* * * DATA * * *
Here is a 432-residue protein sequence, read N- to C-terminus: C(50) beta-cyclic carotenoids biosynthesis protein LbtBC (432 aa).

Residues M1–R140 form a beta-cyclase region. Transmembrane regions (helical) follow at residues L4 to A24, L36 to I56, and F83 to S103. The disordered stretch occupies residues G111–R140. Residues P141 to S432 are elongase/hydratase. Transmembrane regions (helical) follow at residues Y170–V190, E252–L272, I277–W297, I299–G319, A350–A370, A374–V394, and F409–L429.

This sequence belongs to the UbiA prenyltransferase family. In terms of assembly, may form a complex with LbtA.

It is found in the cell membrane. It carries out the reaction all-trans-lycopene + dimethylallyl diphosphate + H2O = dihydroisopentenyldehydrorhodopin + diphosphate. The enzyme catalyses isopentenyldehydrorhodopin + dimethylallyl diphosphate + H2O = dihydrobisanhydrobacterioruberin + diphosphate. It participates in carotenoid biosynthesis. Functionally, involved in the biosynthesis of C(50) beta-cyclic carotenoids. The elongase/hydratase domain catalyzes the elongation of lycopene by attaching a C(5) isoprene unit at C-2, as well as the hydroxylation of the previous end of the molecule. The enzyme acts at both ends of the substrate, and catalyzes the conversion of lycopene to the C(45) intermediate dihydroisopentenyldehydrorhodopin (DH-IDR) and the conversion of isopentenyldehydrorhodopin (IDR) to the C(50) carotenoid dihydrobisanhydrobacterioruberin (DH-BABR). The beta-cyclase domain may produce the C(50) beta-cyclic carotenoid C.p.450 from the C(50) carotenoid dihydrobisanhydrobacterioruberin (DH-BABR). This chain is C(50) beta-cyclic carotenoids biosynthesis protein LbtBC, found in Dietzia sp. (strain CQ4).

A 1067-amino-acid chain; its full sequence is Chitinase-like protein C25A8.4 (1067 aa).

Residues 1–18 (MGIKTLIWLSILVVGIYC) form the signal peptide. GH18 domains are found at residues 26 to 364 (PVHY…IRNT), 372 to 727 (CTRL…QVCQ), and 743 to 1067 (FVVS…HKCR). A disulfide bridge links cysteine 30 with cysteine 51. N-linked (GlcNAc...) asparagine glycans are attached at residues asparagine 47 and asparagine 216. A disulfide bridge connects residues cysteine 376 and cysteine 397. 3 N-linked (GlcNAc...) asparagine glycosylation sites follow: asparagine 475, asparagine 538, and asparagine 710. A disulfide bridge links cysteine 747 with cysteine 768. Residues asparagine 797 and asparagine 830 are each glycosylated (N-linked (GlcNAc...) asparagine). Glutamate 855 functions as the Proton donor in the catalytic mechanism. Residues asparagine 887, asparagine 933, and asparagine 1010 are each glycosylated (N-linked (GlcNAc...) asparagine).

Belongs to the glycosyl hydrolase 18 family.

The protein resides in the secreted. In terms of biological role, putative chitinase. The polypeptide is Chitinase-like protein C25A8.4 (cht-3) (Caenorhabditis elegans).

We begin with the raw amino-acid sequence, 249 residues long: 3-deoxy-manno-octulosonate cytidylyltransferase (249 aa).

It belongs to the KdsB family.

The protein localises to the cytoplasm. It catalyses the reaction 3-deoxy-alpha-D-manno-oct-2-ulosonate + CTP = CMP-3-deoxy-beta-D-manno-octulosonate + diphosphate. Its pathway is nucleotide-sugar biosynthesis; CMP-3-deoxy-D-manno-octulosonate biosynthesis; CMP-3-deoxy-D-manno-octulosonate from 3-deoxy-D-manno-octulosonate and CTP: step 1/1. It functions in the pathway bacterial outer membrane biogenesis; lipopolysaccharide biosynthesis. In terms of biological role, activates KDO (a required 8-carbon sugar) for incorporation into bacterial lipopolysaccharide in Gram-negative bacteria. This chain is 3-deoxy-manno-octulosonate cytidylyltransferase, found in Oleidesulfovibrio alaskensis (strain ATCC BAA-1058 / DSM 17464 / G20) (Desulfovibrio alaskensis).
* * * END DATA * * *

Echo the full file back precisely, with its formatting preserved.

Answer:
Here is a 432-residue protein sequence, read N- to C-terminus: C(50) beta-cyclic carotenoids biosynthesis protein LbtBC (432 aa).

Residues M1–R140 form a beta-cyclase region. Transmembrane regions (helical) follow at residues L4 to A24, L36 to I56, and F83 to S103. The disordered stretch occupies residues G111–R140. Residues P141 to S432 are elongase/hydratase. Transmembrane regions (helical) follow at residues Y170–V190, E252–L272, I277–W297, I299–G319, A350–A370, A374–V394, and F409–L429.

This sequence belongs to the UbiA prenyltransferase family. In terms of assembly, may form a complex with LbtA.

It is found in the cell membrane. It carries out the reaction all-trans-lycopene + dimethylallyl diphosphate + H2O = dihydroisopentenyldehydrorhodopin + diphosphate. The enzyme catalyses isopentenyldehydrorhodopin + dimethylallyl diphosphate + H2O = dihydrobisanhydrobacterioruberin + diphosphate. It participates in carotenoid biosynthesis. Functionally, involved in the biosynthesis of C(50) beta-cyclic carotenoids. The elongase/hydratase domain catalyzes the elongation of lycopene by attaching a C(5) isoprene unit at C-2, as well as the hydroxylation of the previous end of the molecule. The enzyme acts at both ends of the substrate, and catalyzes the conversion of lycopene to the C(45) intermediate dihydroisopentenyldehydrorhodopin (DH-IDR) and the conversion of isopentenyldehydrorhodopin (IDR) to the C(50) carotenoid dihydrobisanhydrobacterioruberin (DH-BABR). The beta-cyclase domain may produce the C(50) beta-cyclic carotenoid C.p.450 from the C(50) carotenoid dihydrobisanhydrobacterioruberin (DH-BABR). This chain is C(50) beta-cyclic carotenoids biosynthesis protein LbtBC, found in Dietzia sp. (strain CQ4).

A 1067-amino-acid chain; its full sequence is Chitinase-like protein C25A8.4 (1067 aa).

Residues 1–18 (MGIKTLIWLSILVVGIYC) form the signal peptide. GH18 domains are found at residues 26 to 364 (PVHY…IRNT), 372 to 727 (CTRL…QVCQ), and 743 to 1067 (FVVS…HKCR). A disulfide bridge links cysteine 30 with cysteine 51. N-linked (GlcNAc...) asparagine glycans are attached at residues asparagine 47 and asparagine 216. A disulfide bridge connects residues cysteine 376 and cysteine 397. 3 N-linked (GlcNAc...) asparagine glycosylation sites follow: asparagine 475, asparagine 538, and asparagine 710. A disulfide bridge links cysteine 747 with cysteine 768. Residues asparagine 797 and asparagine 830 are each glycosylated (N-linked (GlcNAc...) asparagine). Glutamate 855 functions as the Proton donor in the catalytic mechanism. Residues asparagine 887, asparagine 933, and asparagine 1010 are each glycosylated (N-linked (GlcNAc...) asparagine).

Belongs to the glycosyl hydrolase 18 family.

The protein resides in the secreted. In terms of biological role, putative chitinase. The polypeptide is Chitinase-like protein C25A8.4 (cht-3) (Caenorhabditis elegans).

We begin with the raw amino-acid sequence, 249 residues long: 3-deoxy-manno-octulosonate cytidylyltransferase (249 aa).

It belongs to the KdsB family.

The protein localises to the cytoplasm. It catalyses the reaction 3-deoxy-alpha-D-manno-oct-2-ulosonate + CTP = CMP-3-deoxy-beta-D-manno-octulosonate + diphosphate. Its pathway is nucleotide-sugar biosynthesis; CMP-3-deoxy-D-manno-octulosonate biosynthesis; CMP-3-deoxy-D-manno-octulosonate from 3-deoxy-D-manno-octulosonate and CTP: step 1/1. It functions in the pathway bacterial outer membrane biogenesis; lipopolysaccharide biosynthesis. In terms of biological role, activates KDO (a required 8-carbon sugar) for incorporation into bacterial lipopolysaccharide in Gram-negative bacteria. This chain is 3-deoxy-manno-octulosonate cytidylyltransferase, found in Oleidesulfovibrio alaskensis (strain ATCC BAA-1058 / DSM 17464 / G20) (Desulfovibrio alaskensis).